Most companies that seek to create a market or enter an existing one aim to come up with proprietary technology and techniques that will keep customers coming back to them, the sole vendor of that technology. Wrong move, according to Siert Wijnia, co-founder of Dutch 3D printer company Ultimaker.
If you really want to succeed in business, don’t hoard the tech, he says — give it away.
It’s just part of the Ultimaker way of doing things, which many Israelis will find different from their way. But hard-headed business-minded Israelis should forget their notions of how to succeed in business, Wijnia said, predicting that they’ll make more money doing it his way.
“For us, it’s not just about the money,” said Wijnia on the sidelines of the first-ever 3D printing conference held in Israel last month. “Our designs, hardware and software, are open source. The Ultimaker is open hardware, which means that the design files are published for you to improve and modify. This includes electronics CAD files, files used for laser cutting and the firmware’s and PC-software’s source code. We invite others to see what we have done, we want our competitors to catch up to us.”
This philosophy, he believes, is key to growing sales. While competitor are playing catch-up, he said, “we are motivated to move ahead, benefiting the user community, and ourselves, because customers will keep coming back to us for innovative technology.”
Wijnia, who attended 3DP, held in Tel Aviv in mid-November, was in Israel to introduce Ultimaker to the Israeli market. The printer is available in Israel from Ultimaker’s local agent, Mafil Office Solutions. With the Ultimaker comes Wijnia’s brand of community-based 3D development, which he believes will eventually have a major impact on the world economy – at least the way his company does 3D.
“Thanks to the Internet I can collaborate with people all over the world in designing a product, perfecting the final design that much more quickly using a crowd-sourced solution,” said Wijnia. “The proprietary system of doing things, in which someone ‘owns’ the technology, doesn’t fit our open world, and won’t work in the Internet era – witness what happened to the music business when its masters tried to prevent users from accessing the creative works they wanted to listen to.”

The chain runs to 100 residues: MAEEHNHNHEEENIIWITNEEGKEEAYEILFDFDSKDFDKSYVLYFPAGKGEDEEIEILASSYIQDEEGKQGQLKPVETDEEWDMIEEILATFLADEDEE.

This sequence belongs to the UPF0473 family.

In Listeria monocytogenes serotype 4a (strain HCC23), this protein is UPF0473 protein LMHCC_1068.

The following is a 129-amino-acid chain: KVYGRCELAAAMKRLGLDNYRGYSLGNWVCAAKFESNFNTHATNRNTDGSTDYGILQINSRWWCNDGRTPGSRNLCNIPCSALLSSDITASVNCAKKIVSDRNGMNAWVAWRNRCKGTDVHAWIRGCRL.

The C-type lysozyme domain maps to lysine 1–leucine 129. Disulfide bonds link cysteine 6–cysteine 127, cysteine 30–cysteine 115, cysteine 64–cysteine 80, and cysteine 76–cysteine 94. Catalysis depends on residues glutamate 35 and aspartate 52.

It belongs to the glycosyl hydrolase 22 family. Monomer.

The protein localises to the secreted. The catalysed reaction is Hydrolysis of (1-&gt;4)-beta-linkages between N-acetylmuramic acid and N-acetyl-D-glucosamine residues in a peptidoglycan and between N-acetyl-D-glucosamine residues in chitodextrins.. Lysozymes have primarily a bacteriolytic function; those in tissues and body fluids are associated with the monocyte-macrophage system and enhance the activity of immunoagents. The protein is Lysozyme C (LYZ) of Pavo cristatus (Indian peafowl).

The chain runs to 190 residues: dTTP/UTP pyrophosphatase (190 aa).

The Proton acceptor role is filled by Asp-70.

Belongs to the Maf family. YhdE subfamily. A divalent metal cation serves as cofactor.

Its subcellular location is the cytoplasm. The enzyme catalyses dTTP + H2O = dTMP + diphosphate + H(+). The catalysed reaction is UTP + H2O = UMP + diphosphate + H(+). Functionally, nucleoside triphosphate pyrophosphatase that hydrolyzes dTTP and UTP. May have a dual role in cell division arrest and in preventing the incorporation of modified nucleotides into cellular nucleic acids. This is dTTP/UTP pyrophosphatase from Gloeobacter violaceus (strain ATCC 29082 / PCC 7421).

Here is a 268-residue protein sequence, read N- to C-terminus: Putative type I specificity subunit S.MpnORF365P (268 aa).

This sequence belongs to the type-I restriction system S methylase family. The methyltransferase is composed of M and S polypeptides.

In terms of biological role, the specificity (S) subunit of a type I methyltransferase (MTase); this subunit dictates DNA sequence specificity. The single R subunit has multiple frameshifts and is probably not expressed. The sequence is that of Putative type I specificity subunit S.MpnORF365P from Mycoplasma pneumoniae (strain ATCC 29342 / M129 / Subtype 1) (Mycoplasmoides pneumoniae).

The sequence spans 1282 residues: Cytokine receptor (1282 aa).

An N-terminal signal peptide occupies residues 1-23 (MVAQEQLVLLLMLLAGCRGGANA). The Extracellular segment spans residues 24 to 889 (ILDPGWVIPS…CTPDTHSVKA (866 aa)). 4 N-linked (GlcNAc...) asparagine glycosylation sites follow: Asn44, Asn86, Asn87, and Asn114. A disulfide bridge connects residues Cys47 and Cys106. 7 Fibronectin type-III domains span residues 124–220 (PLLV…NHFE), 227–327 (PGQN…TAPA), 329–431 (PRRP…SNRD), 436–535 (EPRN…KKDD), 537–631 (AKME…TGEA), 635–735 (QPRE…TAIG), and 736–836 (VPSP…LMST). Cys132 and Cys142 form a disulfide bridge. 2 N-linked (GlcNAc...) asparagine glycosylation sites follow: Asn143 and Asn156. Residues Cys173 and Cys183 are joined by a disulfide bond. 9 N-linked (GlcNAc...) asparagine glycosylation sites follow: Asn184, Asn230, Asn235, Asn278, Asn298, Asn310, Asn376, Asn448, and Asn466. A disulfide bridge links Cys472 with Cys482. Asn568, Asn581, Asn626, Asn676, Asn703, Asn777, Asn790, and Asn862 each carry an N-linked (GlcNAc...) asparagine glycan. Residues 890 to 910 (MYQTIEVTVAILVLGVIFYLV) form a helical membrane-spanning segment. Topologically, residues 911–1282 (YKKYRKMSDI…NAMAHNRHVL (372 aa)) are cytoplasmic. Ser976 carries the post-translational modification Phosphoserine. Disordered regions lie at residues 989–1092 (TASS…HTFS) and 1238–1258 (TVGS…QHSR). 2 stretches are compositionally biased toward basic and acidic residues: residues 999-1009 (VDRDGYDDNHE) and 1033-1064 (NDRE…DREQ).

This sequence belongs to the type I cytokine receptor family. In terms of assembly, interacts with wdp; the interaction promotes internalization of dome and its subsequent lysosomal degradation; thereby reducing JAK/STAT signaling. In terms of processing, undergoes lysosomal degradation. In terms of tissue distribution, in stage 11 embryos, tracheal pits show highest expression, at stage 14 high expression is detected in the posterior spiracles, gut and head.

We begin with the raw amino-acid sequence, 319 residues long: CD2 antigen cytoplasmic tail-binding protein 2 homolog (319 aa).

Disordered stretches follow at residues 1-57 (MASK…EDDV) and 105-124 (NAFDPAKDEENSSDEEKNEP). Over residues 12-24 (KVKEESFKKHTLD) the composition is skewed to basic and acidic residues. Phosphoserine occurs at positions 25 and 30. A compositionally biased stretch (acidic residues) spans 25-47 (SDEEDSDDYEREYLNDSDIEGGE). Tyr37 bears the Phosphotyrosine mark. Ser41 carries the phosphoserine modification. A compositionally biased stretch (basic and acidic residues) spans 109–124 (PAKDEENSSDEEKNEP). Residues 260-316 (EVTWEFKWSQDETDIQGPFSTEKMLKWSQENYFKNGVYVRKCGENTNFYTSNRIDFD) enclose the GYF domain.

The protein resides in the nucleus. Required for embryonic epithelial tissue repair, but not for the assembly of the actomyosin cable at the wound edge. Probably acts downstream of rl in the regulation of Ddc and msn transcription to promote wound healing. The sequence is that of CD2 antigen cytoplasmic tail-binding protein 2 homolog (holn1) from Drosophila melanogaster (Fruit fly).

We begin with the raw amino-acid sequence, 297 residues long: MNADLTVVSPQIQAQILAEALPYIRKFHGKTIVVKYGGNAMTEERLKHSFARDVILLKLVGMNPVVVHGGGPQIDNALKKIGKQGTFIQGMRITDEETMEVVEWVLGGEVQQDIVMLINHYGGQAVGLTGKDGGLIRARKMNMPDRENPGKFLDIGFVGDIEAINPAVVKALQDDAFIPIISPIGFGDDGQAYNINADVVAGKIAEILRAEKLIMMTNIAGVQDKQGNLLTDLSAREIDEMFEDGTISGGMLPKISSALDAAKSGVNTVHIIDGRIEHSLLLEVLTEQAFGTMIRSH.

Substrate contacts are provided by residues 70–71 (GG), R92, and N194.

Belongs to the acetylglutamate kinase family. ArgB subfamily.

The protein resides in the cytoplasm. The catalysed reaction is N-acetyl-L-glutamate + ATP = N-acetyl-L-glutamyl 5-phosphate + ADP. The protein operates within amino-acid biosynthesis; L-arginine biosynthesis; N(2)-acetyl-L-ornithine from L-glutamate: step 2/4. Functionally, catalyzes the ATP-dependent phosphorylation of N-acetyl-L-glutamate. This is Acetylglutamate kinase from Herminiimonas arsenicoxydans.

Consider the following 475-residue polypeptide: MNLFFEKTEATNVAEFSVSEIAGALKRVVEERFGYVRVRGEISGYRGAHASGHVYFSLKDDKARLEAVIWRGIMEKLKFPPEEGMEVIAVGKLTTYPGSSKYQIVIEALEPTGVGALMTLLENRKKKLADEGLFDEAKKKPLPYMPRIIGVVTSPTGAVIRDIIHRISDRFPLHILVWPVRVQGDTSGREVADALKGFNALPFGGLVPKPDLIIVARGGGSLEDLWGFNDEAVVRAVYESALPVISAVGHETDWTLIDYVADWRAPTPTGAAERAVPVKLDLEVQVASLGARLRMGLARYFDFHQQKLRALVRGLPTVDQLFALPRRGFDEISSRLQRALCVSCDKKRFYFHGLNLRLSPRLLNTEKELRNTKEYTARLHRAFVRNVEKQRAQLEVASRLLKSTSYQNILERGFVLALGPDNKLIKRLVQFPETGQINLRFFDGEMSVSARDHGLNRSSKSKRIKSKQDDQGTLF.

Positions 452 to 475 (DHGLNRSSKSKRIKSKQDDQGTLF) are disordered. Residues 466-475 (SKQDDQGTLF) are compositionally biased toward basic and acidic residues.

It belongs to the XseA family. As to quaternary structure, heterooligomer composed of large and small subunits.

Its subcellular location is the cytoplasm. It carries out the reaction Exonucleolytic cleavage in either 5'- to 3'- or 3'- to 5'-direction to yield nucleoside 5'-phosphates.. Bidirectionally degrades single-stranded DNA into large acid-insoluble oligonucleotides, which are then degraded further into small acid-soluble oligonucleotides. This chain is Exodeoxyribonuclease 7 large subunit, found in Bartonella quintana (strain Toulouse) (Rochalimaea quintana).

But those who embraced the digital age and made their music available to the masses – sometimes for free – are the ones that thrived in the new era of music downloading. “When people like the music they want to support the artist and willingly pay to support their work, even if they can get it for free.” It’s the same in 3D printing; by supporting the community with open source plans, Ultimaker builds up its “fan base,” developing strong support among 3D printing enthusiasts around the world.
That translates into more sales for Ultimaker, says Wijnia. “If I make a better product that people can use and integrate into their lives, they will come to me to buy their printers,” said Wijnia. “We are not a nonprofit and we are in business to make money, but the business model we advocate isn’t just nice talk – it works.”
Established in 2011 by Wijnia and partner Erik de Bruijn, Ultimaker is among the top five sellers of 3D printers (number one is Israeli-US high-end 3D printer maker Stratasys), and the printers are well-regarded in the industry.
Wijnia realizes that his ideas might sound a little foreign to Israelis, but they needn’t fear the competition. “Israel and the Netherlands, where we hail from, have a lot in common. We’re both small countries with limited natural resources and space, we both come from strong entrepreneurial backgrounds, and we both have a lot of start-ups and technology entrepreneurs,” said Wijnia.
“The world is changing before our eyes, and more people have a stake in the success of technology – which means they have a stake in our success. I believe that with Mafil, our Israeli partner – whom we chose because their values match ours – Israelis will begin to understand what we are talking about, and share in the success we have already experienced.”